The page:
If you are looking for a Bible to help break down key stories to relate to your family, this is a great choice.  If you already have the Seek and Find Bible, however, you  may want to pass on this one, as there are very few differences between the two.

*I was provided with a complimentary copy of this Bible from Crossway in exchange for my honest review.

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Book Review – “40 Days of Decrease” by Alicia Britt Chole

40 days of decrease

My Christian upbringing has always been in denominations that did not celebrate Lent in any way.  I saw a screenshot of a page of 40 Days of Decrease by Alicia Britt Cole somewhere, and the information there looked interesting, so I requested a copy to read and review.

The book is meant to be read during the Lent season, one chapter per day.  In order to review it faster, I chose to read straight through.

The chapters are set up with a retelling of part of the passion story, a reflection on that, a recommended fast for the day, some background information on the history and current practice of Lent, a small Scripture passage to read for the day (starting in John 12 on day 1 and ending with John 21 on day 40), and some blank space for taking notes.

The fasts are not merely physical things, such as food or electronics or purchasing, but they also include fasting things such as regrets, collecting praise, rationalism, religious profiling, and criticism, among others.

I, personally, struggle with devotionals.  While I knew this book was broken down into 40 sections corresponding to Lent, I think I was expecting more reading than mixture of reading, reflection, writing, etc.  If you like devotionals or workbooks, this book will be great for you.  While it is geared toward the Lent season, I don’t see why one couldn’t do it at any point in the year to focus again on Christ’s death and resurrection.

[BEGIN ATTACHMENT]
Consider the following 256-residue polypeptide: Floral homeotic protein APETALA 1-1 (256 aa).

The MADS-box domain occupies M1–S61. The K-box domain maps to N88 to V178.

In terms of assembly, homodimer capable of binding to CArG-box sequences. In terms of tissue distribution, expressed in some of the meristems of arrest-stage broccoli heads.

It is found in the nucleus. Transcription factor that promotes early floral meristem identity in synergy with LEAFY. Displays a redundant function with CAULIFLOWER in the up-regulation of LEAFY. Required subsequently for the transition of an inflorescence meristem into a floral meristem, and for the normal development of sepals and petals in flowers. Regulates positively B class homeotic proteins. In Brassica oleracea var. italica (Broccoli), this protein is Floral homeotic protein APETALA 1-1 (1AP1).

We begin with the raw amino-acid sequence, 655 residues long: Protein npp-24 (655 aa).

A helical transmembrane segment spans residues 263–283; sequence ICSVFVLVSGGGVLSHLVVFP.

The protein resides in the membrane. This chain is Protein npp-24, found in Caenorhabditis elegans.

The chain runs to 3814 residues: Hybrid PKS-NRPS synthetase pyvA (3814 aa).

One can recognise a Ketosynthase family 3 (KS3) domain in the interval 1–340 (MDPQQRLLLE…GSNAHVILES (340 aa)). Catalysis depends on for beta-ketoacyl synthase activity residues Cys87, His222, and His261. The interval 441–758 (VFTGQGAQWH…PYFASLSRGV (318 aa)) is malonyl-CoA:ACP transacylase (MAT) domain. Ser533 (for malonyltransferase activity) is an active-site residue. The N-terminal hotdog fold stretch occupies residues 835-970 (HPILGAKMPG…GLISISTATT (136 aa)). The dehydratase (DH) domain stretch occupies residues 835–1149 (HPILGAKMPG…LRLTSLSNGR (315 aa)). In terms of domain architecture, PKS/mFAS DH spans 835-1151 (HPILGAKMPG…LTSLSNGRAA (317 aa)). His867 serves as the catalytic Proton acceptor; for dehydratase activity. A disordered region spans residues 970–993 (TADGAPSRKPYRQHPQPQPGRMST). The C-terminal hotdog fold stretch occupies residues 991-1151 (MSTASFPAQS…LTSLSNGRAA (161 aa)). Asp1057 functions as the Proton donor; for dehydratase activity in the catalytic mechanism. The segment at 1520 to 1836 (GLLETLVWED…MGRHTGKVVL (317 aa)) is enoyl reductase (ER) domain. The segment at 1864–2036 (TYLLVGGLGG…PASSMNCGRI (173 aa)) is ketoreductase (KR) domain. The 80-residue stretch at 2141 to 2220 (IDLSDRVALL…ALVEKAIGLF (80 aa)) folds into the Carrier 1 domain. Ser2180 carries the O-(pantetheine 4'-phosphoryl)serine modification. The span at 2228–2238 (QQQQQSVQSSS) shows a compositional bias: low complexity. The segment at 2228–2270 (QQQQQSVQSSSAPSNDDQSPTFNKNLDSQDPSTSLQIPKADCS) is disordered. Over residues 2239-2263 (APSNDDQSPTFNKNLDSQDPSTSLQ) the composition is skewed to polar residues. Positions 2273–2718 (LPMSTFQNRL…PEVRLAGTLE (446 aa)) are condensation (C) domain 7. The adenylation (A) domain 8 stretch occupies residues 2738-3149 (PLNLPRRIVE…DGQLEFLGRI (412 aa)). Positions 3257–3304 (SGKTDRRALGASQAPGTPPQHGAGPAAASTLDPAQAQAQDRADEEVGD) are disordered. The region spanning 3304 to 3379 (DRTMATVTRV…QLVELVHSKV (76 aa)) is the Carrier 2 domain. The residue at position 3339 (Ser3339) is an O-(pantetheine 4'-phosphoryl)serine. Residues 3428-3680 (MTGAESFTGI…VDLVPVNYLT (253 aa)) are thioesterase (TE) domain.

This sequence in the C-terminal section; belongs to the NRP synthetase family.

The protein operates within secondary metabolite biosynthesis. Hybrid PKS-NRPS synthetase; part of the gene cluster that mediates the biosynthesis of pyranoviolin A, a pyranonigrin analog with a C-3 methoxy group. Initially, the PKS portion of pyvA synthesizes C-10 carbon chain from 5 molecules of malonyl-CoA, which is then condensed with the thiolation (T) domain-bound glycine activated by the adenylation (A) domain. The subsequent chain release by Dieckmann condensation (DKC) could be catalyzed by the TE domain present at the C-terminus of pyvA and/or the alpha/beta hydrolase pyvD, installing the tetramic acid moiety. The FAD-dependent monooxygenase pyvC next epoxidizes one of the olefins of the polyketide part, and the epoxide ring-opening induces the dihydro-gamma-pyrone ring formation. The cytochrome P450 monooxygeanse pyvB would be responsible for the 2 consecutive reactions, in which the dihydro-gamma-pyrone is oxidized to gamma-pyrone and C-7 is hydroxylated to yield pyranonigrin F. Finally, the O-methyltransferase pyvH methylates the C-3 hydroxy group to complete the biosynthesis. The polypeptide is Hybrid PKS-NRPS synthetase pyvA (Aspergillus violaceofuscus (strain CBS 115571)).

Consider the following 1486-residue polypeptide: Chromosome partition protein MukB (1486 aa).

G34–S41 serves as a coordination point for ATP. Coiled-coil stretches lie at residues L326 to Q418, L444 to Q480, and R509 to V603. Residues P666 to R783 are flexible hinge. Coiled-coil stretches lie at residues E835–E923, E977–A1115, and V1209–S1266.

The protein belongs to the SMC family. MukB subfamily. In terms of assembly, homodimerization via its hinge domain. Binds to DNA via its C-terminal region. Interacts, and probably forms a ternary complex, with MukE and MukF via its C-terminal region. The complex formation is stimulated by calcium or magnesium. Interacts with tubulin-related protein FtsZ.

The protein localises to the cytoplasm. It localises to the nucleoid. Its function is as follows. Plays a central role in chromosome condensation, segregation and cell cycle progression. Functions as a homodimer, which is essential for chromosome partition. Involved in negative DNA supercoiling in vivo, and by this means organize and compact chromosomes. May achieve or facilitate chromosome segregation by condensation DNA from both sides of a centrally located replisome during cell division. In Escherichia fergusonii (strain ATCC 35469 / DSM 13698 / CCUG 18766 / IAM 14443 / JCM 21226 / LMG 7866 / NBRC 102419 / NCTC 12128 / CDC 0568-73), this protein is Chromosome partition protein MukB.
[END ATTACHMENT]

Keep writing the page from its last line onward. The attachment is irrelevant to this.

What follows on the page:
Some of the fasts would be better suited as a weekly or monthly thing, focusing solely on it before moving on to something else.  I think it would take me a lot longer than one day to really gain from fasting from discontentment, for example.

The book is well written, and it has some great insights into associating with Christ’s death.  The historical and explanatory passages regarding the practice of Lent were tough for me to get through, but someone who practices Lent as part of their Christian faith would probably benefit from it.

If you practice Lent or if you just want a book to help you focus on the death and resurrection of Christ (and how we can use that focus to reorient our lives), pick up 40 Days of Decrease.

Note: I received a complimentary copy of the book from the publisher through the Book Look Bloggers program in exchange for my honest review.